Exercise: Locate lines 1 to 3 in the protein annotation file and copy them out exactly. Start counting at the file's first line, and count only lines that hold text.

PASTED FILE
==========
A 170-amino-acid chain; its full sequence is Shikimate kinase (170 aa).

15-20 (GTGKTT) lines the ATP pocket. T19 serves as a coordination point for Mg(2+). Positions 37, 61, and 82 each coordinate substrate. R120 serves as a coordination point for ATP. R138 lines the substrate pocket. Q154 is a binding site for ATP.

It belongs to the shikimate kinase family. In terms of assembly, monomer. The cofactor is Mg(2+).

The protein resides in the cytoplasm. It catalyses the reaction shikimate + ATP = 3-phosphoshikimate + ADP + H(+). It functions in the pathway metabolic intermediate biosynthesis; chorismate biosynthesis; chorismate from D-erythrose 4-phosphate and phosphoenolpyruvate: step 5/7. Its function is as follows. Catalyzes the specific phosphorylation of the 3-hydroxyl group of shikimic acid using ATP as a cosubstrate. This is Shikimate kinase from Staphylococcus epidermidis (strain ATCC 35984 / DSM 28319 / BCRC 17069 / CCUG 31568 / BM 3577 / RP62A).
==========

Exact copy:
A 170-amino-acid chain; its full sequence is Shikimate kinase (170 aa).

15-20 (GTGKTT) lines the ATP pocket. T19 serves as a coordination point for Mg(2+). Positions 37, 61, and 82 each coordinate substrate. R120 serves as a coordination point for ATP. R138 lines the substrate pocket. Q154 is a binding site for ATP.

It belongs to the shikimate kinase family. In terms of assembly, monomer. The cofactor is Mg(2+).